4

In An Introduction to Logic by Patrick Suppes, an atomic sentence is defined as a sentence that contains no sentential connective. However, in a later chapter, a sentence is defined as a formula which contains no free variables.

Now if we take a sentence like all apples are red, it could be symbolized as (x)( A(x) => R(x) ) which does contain an implication. So is that sentence an atomic sentence or not?

8

In propositional logic sentence and formula are synonyms.

An atomic sentence is a formula without propositional connectives [see Suppes, page 12].

In predicate logic, sentence and formula have different meaning: a sentence is a formula with no occurrences of free variables [see Def. page 54].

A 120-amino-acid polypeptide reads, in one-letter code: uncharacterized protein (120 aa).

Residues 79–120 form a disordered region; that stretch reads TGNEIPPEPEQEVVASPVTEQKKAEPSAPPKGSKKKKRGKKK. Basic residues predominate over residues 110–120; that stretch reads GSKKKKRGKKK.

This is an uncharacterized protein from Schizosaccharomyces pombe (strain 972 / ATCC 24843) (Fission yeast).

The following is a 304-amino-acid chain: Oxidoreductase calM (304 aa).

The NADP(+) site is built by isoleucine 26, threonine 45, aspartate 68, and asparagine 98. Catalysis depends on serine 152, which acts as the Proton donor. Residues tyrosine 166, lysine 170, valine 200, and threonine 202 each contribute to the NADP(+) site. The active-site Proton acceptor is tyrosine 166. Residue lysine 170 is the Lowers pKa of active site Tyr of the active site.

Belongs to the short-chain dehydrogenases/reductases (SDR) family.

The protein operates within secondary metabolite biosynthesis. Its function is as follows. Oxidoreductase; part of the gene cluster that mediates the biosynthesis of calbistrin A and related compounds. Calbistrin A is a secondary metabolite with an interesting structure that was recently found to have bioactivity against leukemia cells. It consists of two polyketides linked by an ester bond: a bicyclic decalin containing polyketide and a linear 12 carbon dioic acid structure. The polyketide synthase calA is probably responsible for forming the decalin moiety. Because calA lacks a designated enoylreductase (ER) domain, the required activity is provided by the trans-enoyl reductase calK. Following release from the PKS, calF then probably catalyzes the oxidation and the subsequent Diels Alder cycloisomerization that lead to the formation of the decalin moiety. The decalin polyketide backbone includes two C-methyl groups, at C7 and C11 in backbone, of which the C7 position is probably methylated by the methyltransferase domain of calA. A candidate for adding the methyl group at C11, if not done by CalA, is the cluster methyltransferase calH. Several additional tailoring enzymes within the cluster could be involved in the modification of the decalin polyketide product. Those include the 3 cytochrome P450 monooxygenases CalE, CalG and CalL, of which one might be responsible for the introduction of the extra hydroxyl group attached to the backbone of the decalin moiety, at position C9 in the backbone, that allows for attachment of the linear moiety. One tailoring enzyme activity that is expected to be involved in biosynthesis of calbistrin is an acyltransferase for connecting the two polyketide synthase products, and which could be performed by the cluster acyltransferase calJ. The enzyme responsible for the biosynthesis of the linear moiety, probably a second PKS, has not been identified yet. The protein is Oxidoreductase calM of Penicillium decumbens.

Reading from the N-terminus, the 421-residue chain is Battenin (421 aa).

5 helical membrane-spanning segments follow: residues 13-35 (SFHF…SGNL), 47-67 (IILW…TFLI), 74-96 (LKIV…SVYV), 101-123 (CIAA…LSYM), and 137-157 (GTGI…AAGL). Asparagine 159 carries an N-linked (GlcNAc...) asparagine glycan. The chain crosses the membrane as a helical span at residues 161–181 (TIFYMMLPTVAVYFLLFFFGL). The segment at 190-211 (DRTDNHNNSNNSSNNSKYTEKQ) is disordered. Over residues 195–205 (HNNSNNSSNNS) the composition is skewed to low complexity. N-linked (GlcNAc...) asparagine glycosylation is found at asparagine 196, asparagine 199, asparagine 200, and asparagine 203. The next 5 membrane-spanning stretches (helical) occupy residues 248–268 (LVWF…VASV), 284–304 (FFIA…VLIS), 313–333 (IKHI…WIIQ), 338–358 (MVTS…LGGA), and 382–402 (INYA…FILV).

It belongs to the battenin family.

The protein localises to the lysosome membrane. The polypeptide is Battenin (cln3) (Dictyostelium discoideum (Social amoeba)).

The formal definition of formula for predicate logic is at page 52:

a predicate followed by the appropriate number of terms as arguments is an atomic formula [examples: Px,Rxy].

Formulas are: atomic formula or formulas produced using connectives and quantifiers.

Thus, "Socrates is a philosopher", which can be symbolized with Phil(S), is an example of atomic sentence, while "Every Greek is a philosoper" [ ∀x ( Greek(x) → Phil(x)) ] is not.

4

It is a sentence but not an atomic sentence.

It is a sentence because the all-quantifier binds the free variables and so closes the formula. It is not an atomic sentence because it contains an implication.

Your Answer

By clicking “Post Your Answer”, you agree to our terms of service, privacy policy and cookie policy

Not the answer you're looking for? Browse other questions tagged or ask your own question.